Apparently, Rihanna was such a fan of the song after having heard a preview of Kanye’s album that she jumped at the offer to contribute–eagerly heading to the studio at 2 o’clock in the morning to record!
9. “Hey Mama” – 2005
Kanye paid tribute to his mother Donda in this song, honoring the close relationship that they’d always shared. Dr. Donda West was an extremely influential woman, having been a professor and chair of the Department of English, Communications, and more at Chicago State University. Kanye often welcomed her as a guest at events and was proud to have her run the Kanye West Foundation–the charity organization which she founded for him.
In addition to releasing this song on his “Late Registration” album, Kanye also performed it at the 2008 Grammys as a moving gesture of appreciation and respect after his mother’s tragic death.
10. “The New Workout Plan” – 2004
This popular song carries fans all the way back to West’s debut album, “The College Dropout”. Kanye features cameos from many different artists in this satirical piece, each of whom pretend to gush over the amazing results they’ve gotten by following a workout video. As you can probably imagine, this song is meant to poke fun at the popular workout videos that were released during the early 2000s, as well as all the outrageous claims that they could change someone’s entire life. This song doesn’t at all match the rest of the album’s style, but that doesn’t stop listeners and critics alike from enjoying it!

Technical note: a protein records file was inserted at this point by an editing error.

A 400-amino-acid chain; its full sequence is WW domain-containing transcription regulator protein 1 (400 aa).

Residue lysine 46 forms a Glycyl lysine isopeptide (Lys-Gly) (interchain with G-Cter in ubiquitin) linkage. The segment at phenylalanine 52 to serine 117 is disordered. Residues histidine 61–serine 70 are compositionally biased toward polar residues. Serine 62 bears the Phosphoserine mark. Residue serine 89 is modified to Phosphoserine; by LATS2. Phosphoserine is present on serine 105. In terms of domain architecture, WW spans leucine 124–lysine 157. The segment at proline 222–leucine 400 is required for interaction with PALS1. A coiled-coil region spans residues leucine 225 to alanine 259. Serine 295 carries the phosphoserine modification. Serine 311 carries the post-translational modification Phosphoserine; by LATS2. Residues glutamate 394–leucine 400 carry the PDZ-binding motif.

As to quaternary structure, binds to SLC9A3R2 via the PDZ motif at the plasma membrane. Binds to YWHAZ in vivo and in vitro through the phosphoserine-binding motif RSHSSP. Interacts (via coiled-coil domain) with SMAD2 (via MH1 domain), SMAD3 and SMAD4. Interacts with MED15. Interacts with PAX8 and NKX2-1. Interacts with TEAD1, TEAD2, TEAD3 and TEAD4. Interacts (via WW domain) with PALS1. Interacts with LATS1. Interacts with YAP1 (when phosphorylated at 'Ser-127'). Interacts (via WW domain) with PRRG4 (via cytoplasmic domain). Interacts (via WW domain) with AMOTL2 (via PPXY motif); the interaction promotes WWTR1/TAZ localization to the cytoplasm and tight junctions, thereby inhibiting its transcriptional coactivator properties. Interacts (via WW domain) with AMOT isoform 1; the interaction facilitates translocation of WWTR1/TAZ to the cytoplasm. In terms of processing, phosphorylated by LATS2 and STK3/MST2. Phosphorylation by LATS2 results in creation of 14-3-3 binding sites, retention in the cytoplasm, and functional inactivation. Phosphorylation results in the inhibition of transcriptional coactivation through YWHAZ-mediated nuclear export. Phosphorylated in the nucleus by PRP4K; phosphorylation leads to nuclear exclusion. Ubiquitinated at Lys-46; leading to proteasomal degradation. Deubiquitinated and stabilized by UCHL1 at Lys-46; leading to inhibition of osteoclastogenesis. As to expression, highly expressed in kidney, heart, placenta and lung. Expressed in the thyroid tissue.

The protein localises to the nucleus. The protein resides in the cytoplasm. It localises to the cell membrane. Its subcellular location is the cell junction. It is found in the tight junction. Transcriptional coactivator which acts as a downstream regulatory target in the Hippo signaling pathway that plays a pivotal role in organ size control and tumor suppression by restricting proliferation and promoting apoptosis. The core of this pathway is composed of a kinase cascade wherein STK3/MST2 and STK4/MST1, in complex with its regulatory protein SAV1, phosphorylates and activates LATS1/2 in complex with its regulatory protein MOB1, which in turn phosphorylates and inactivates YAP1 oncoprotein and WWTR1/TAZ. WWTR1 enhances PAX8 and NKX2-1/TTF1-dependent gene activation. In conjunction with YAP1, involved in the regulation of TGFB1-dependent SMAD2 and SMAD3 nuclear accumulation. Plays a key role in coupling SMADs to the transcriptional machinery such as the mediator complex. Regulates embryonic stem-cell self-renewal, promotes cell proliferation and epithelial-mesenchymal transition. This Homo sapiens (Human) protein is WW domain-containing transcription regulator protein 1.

11. “Addiction” – 2005
This track from the “Late Registration” album addresses the many vices that Kanye found himself wrestling with as a result of his fame and the decadence at his fingertips. He expresses how, once he became famous, he got addicted to the very things he was warned against: He wanted more money, more flings, and more to smoke!
In the lyrics for “Addiction,” Kanye pushes the envelope with his girl as he pressures her to let him explore his addictions in more depth, struggling with how to balance it all. Overall, the song serves as a cautionary piece for anyone who risks letting success or their ego get to them.
12. “Monster” – 2010
Kanye collaborates with other rappers Nicki Minaj and Rick Ross in the song “Monster,” also using Bon Iver’s indie folk vibe to open and close the track. The lyrics progress with each artist taking a turn to slap back at their haters, creating an interesting and potentially divisive track. The music video for this song also references strong horror movie themes, making for a memorable experience!
Nicki Minaj said that she was glad for the opportunity to write her verse first without any external influence, so that she could really let her personality come out in full.
13. “FML” – 2016